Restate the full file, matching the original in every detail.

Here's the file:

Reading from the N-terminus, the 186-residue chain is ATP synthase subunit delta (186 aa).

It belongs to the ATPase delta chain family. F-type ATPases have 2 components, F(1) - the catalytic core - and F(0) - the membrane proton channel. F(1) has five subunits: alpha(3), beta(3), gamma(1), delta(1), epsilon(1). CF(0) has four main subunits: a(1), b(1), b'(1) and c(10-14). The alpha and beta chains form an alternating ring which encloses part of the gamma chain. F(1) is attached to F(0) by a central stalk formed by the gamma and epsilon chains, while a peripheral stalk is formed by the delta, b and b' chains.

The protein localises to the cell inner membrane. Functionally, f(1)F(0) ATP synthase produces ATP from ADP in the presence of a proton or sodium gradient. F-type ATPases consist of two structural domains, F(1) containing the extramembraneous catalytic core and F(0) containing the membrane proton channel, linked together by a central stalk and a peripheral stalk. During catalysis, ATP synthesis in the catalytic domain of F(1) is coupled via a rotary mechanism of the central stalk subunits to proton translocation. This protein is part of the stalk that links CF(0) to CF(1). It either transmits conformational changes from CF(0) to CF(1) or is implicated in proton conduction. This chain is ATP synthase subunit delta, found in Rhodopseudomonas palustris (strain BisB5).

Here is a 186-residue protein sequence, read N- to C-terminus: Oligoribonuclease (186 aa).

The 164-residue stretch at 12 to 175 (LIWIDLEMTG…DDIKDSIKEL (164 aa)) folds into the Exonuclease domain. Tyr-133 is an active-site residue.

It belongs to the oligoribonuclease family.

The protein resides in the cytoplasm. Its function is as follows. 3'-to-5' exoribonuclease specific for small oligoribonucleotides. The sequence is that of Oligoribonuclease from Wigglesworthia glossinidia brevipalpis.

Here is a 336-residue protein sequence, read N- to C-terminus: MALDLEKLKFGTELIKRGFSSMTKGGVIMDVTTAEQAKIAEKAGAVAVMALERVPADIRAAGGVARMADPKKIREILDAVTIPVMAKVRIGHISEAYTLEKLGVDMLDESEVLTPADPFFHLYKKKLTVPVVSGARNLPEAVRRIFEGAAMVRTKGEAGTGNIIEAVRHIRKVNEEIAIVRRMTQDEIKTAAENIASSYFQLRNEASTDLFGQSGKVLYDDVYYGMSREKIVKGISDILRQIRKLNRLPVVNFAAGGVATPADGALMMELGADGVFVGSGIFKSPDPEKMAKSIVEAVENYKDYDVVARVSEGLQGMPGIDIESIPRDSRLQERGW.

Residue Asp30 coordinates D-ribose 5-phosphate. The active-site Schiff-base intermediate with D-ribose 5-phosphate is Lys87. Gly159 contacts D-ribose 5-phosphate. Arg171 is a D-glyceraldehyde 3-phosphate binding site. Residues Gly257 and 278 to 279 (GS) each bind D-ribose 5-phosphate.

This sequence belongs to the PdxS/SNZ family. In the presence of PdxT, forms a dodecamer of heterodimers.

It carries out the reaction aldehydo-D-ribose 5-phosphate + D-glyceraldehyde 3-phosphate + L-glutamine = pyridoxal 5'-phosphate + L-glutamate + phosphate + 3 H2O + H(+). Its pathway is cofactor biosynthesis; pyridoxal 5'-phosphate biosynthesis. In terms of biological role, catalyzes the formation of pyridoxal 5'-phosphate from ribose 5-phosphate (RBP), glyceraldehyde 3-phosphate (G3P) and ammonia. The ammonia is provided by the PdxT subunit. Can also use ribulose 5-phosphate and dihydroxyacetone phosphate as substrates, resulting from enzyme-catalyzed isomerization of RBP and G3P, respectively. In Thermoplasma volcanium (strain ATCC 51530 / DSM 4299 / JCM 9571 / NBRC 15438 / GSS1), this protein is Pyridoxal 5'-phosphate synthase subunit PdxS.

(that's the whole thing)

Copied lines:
Reading from the N-terminus, the 186-residue chain is ATP synthase subunit delta (186 aa).

It belongs to the ATPase delta chain family. F-type ATPases have 2 components, F(1) - the catalytic core - and F(0) - the membrane proton channel. F(1) has five subunits: alpha(3), beta(3), gamma(1), delta(1), epsilon(1). CF(0) has four main subunits: a(1), b(1), b'(1) and c(10-14). The alpha and beta chains form an alternating ring which encloses part of the gamma chain. F(1) is attached to F(0) by a central stalk formed by the gamma and epsilon chains, while a peripheral stalk is formed by the delta, b and b' chains.

The protein localises to the cell inner membrane. Functionally, f(1)F(0) ATP synthase produces ATP from ADP in the presence of a proton or sodium gradient. F-type ATPases consist of two structural domains, F(1) containing the extramembraneous catalytic core and F(0) containing the membrane proton channel, linked together by a central stalk and a peripheral stalk. During catalysis, ATP synthesis in the catalytic domain of F(1) is coupled via a rotary mechanism of the central stalk subunits to proton translocation. This protein is part of the stalk that links CF(0) to CF(1). It either transmits conformational changes from CF(0) to CF(1) or is implicated in proton conduction. This chain is ATP synthase subunit delta, found in Rhodopseudomonas palustris (strain BisB5).

Here is a 186-residue protein sequence, read N- to C-terminus: Oligoribonuclease (186 aa).

The 164-residue stretch at 12 to 175 (LIWIDLEMTG…DDIKDSIKEL (164 aa)) folds into the Exonuclease domain. Tyr-133 is an active-site residue.

It belongs to the oligoribonuclease family.

The protein resides in the cytoplasm. Its function is as follows. 3'-to-5' exoribonuclease specific for small oligoribonucleotides. The sequence is that of Oligoribonuclease from Wigglesworthia glossinidia brevipalpis.

Here is a 336-residue protein sequence, read N- to C-terminus: MALDLEKLKFGTELIKRGFSSMTKGGVIMDVTTAEQAKIAEKAGAVAVMALERVPADIRAAGGVARMADPKKIREILDAVTIPVMAKVRIGHISEAYTLEKLGVDMLDESEVLTPADPFFHLYKKKLTVPVVSGARNLPEAVRRIFEGAAMVRTKGEAGTGNIIEAVRHIRKVNEEIAIVRRMTQDEIKTAAENIASSYFQLRNEASTDLFGQSGKVLYDDVYYGMSREKIVKGISDILRQIRKLNRLPVVNFAAGGVATPADGALMMELGADGVFVGSGIFKSPDPEKMAKSIVEAVENYKDYDVVARVSEGLQGMPGIDIESIPRDSRLQERGW.

Residue Asp30 coordinates D-ribose 5-phosphate. The active-site Schiff-base intermediate with D-ribose 5-phosphate is Lys87. Gly159 contacts D-ribose 5-phosphate. Arg171 is a D-glyceraldehyde 3-phosphate binding site. Residues Gly257 and 278 to 279 (GS) each bind D-ribose 5-phosphate.

This sequence belongs to the PdxS/SNZ family. In the presence of PdxT, forms a dodecamer of heterodimers.

It carries out the reaction aldehydo-D-ribose 5-phosphate + D-glyceraldehyde 3-phosphate + L-glutamine = pyridoxal 5'-phosphate + L-glutamate + phosphate + 3 H2O + H(+). Its pathway is cofactor biosynthesis; pyridoxal 5'-phosphate biosynthesis. In terms of biological role, catalyzes the formation of pyridoxal 5'-phosphate from ribose 5-phosphate (RBP), glyceraldehyde 3-phosphate (G3P) and ammonia. The ammonia is provided by the PdxT subunit. Can also use ribulose 5-phosphate and dihydroxyacetone phosphate as substrates, resulting from enzyme-catalyzed isomerization of RBP and G3P, respectively. In Thermoplasma volcanium (strain ATCC 51530 / DSM 4299 / JCM 9571 / NBRC 15438 / GSS1), this protein is Pyridoxal 5'-phosphate synthase subunit PdxS.